Average REO saturation for the group was at just 15.9%, 2.5 percentage points lower than national, and 9.1 points lower than the average REO saturation of the highest performing metro markets. Again, the trends in REO saturation signal the recovery being led by those markets that were hard hit with relatively high rates of REO saturation continuing to linger. The lowest performing group, on the other hand, is comprised of a handful of markets that haven't seen a lift from their REO segment.

The lowest performing group's pull back serves as a reminder the recovery is not immune to the effects of seasonality, fiscal uncertainty, or notable reductions in income levels. The fiscal cliff remains a threat to consumer confidence and purchasing power as the markets move into the chill of winter.

About the Clear Capital Home Data Index (HDI) Market Report
The Clear Capital HDI Market Report provides insights into market trends and other leading indices for the real estate market at the national and local levels. A critical difference in the value of the HDI Market Report is the capability of Clear Capital to provide more timely and granular reporting than other home price index providers.

The Clear Capital HDI Market Report:

  • Offers the real estate industry (investors, lenders, and servicers), government agencies, and the public insight into the most recent pricing conditions, not only at the national and metropolitan level, but within local markets as well.
  • Is built on the most recent information available from recorder/assessor offices, and then further enhanced by adding the company's proprietary streaming market data for the most comprehensive geographic coverage and local insights available.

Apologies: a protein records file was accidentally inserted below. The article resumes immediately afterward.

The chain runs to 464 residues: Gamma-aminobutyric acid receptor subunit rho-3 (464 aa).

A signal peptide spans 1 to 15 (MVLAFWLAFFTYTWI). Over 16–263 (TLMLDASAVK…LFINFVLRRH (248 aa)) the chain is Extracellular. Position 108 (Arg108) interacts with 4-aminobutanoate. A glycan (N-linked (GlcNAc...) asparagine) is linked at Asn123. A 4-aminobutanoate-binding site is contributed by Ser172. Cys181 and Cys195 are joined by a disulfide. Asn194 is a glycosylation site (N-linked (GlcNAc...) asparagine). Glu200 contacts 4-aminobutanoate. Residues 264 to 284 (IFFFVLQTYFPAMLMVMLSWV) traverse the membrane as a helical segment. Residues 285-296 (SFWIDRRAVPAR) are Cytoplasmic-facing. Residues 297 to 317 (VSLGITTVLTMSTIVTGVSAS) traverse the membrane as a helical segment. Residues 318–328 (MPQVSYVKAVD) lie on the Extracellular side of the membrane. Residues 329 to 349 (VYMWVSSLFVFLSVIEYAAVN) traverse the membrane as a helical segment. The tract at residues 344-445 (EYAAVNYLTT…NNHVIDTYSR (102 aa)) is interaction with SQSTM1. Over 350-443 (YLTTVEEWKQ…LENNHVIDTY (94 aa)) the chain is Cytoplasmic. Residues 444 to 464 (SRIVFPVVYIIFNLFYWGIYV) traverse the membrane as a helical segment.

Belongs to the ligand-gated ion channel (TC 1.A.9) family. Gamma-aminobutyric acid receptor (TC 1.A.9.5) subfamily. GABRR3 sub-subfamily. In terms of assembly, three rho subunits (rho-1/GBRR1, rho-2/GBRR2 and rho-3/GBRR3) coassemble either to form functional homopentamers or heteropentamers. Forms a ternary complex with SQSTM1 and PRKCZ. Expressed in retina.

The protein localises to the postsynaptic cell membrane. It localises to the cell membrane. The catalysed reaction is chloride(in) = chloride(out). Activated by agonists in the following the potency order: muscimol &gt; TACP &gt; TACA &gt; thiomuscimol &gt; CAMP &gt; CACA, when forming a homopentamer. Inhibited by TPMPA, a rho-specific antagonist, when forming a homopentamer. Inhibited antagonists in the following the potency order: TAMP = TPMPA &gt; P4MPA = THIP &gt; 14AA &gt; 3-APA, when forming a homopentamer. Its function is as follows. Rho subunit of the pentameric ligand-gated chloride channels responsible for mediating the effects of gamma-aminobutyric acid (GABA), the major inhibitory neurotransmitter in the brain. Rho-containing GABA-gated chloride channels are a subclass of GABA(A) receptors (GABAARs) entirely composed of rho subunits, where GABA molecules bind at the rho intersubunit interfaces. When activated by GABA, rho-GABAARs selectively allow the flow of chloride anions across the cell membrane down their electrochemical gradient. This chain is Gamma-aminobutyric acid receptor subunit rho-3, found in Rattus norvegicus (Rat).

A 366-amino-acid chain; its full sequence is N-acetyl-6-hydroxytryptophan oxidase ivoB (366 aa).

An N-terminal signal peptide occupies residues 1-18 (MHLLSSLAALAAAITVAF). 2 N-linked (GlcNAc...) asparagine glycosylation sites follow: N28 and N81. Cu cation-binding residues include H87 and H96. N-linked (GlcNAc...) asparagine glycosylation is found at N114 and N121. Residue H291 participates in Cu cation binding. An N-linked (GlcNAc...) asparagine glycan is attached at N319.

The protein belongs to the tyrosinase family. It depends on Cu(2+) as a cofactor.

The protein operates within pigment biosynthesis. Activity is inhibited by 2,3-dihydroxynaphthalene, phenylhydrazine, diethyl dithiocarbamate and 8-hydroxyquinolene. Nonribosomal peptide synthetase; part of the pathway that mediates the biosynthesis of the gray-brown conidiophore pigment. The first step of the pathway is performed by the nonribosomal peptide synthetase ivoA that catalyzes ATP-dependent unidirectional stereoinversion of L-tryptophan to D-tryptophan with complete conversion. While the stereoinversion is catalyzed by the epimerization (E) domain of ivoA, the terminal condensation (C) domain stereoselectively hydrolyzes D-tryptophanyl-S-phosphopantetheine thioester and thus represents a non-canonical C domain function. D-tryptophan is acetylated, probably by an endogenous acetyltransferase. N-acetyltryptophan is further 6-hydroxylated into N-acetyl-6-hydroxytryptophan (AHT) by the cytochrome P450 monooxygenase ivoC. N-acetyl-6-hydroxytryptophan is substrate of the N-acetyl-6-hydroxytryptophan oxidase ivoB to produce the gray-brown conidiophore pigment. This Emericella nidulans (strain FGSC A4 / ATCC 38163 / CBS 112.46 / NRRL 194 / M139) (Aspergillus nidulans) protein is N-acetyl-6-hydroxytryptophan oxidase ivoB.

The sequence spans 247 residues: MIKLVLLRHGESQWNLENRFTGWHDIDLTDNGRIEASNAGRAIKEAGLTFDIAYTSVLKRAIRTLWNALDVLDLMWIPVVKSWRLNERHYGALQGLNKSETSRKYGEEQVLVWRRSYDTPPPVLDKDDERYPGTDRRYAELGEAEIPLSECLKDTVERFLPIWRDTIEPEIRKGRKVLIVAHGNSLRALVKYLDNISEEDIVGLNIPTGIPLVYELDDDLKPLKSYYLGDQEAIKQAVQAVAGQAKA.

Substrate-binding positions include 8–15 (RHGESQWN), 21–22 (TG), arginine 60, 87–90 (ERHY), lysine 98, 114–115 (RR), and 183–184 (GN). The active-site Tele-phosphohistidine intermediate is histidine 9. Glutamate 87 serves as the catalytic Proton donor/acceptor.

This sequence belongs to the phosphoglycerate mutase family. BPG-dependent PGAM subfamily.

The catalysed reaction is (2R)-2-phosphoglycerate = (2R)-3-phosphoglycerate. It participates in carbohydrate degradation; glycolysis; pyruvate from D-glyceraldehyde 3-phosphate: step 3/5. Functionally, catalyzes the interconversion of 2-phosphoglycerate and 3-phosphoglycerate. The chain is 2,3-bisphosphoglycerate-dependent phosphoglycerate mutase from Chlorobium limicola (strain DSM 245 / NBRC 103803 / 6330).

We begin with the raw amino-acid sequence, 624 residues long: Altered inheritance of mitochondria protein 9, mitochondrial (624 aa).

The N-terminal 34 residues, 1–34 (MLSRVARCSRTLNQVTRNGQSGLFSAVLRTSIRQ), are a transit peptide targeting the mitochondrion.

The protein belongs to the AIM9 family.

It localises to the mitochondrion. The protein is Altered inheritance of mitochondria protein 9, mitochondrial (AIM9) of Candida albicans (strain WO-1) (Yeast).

• Reflects nationwide coverage of sales transactions and aggregates this comprehensive dataset at ten different geographic levels, including hundreds of metropolitan statistical areas (MSAs) and sub-ZIP code boundaries.
  • Includes equally-weighted distressed bank owned sales (REOs) from around the country to give the most real world look of pricing dynamics across all sales types.
  • Allows for the most current market data by providing more frequent updates with patent pending rolling quarter technology. This ensures decisions are based on the most up-to-date information available.

Clear Capital Home Data Index Methodology

  • Generates the timeliest indices in patent pending rolling quarter intervals that compare the most recent four months to the previous three months. The rolling quarters have no fixed start date and can be used to generate indices as data flows in, significantly reducing the multi-month lag time experienced with other indices.
  • Includes both fair market and institutional (real estate owned) transactions, giving equal weight to all market transactions and identifying price tiers at a market specific level. By giving equal weight to all transactions, the HDI is truly representative of each unique market.
  • Results from an address-level cascade create an index with the most granular, statistically significant market area available.
  • Provides weighted repeat sales and price-per-square-foot index models that use multiple sale types, including single-family homes, multi-family homes, and condominiums.

About Clear Capital
Clear Capital ( is the premium provider of data and solutions for real estate asset valuation and collateral risk assessment for large financial services companies. Our products include appraisals, broker price opinions, property condition inspections, value reconciliations, automated valuation models, quality assurance services, and home data indices. Clear Capital's combination of progressive technology, high caliber in-house staff, and a well-trained network of more than 40,000 field experts sets a new standard for accurate, up-to-date, and well documented valuation data and assessments. The Company's customers include the largest U.S. banks, investment firms, and other financial organizations.

The information contained in this report is based on sources that are deemed to be reliable; however no representation or warranty is made as to the accuracy, completeness, or fitness for any particular purpose of any information contained herein. This report is not intended as investment advice, and should not be viewed as any guarantee of value, condition, or other attribute.